With the bank already facing mounting troubles from its growing inventory of foreclosed houses, (some of which are now being demolished – talk about a worthless asset!) it is hard to see investors treating Bank of America well when the market rolls over again. For bears who enjoyed the fun of shorting Countrywide Financial during the financial crisis, the fun can be repeated: A short position on its new owner, Bank of America, should produce similarly pleasing results in the coming months.
Ancestry.com has been one of the more ridiculous beneficiaries of the latest internet bubble. In a classic example of how analysts can get hopelessly confused when an entire sector enters fantasy-land valuations, Ancestry.com has been labeled as a "value play" within the internet sector. Even after last week's drubbing following Ancestry.com's unexpectedly poor second-quarter results, the company still trades at an alarming 42 times earnings.
If you think that is a value, then clearly you didn't pay close attention when reading value-investing works by the likes of Benjamin Graham or Warren Buffett. What went wrong here is that analysts covering the internet space who rightly shied away from recommending overpriced momentum names such as Travelzoo (TZOO) or LinkedIn (LNKD) felt compelled to be optimistic about something. Thus, they ended up recommending second-tier niche internet plays such as Ancestry.com that had the comparatively lowest valuations within the sector.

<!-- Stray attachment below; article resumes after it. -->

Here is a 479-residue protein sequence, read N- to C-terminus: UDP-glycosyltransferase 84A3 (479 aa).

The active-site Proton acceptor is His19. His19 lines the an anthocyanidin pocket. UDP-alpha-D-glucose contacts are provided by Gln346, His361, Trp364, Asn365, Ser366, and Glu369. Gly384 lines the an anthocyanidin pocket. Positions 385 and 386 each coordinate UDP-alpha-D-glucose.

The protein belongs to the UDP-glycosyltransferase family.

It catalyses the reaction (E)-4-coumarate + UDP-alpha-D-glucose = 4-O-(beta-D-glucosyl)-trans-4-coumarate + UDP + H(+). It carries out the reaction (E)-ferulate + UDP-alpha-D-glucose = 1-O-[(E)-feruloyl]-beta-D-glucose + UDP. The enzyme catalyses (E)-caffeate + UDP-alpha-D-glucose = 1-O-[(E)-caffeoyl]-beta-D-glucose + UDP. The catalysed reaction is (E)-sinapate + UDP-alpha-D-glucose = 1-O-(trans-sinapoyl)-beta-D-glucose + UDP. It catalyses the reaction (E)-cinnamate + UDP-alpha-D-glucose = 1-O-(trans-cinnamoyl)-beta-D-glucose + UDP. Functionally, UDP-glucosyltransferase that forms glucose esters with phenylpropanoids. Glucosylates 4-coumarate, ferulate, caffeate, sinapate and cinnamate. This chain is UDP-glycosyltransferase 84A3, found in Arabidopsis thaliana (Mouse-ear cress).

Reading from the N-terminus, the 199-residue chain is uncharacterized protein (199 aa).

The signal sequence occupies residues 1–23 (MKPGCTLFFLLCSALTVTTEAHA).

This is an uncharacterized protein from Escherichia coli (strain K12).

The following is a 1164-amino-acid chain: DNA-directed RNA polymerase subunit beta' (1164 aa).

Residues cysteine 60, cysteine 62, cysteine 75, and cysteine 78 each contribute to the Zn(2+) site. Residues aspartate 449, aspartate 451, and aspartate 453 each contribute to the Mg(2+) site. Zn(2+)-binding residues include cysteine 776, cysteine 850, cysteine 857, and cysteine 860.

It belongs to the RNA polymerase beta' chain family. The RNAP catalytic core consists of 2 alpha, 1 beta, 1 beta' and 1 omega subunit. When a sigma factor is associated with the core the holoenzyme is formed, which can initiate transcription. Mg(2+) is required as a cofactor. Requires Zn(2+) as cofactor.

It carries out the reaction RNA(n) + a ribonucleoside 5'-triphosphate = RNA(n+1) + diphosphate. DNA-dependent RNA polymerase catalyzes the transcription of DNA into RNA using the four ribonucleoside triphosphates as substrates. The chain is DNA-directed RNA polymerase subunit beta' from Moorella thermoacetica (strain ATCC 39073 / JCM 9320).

However, as the internet bubble starts to deflate, the weakest names within the sector should fall the fastest. The decline began at ACOM last week, as the stock dumped more than ten percent following bad second-quarter results. With the company having only $2/share in cash and $8/share in book value, it is hard to justify anything close to the current $35 price. Unlike many web properties with subscription models, it is hard to see why Ancestry.com's customers would maintain their subscriptions for long.
People's taste in music, for example, changes frequently thus supporting Pandora's (P) subscription model – even if consumers buy the music they like, they will still want to discover fresh new music, and as such, maintain their Pandora subscriptions. However, it is hard to see why people will remain customers of Ancestry.com for long, given that people's ancestries are pretty much set in stone. Already, the company's rising churn rate is starting to show the weakness of the underlying business model. While the company can likely maintain a stable profitable business, the website's niche is simply not a growth industry. People are paying mainstream internet growth stock prices for a highly-niche web site with a very low revenue ceiling. As the internet bubble deflates in coming months, the weakest players within the sector, such as Ancestry.com, should fall most quickly.
See Part 2 »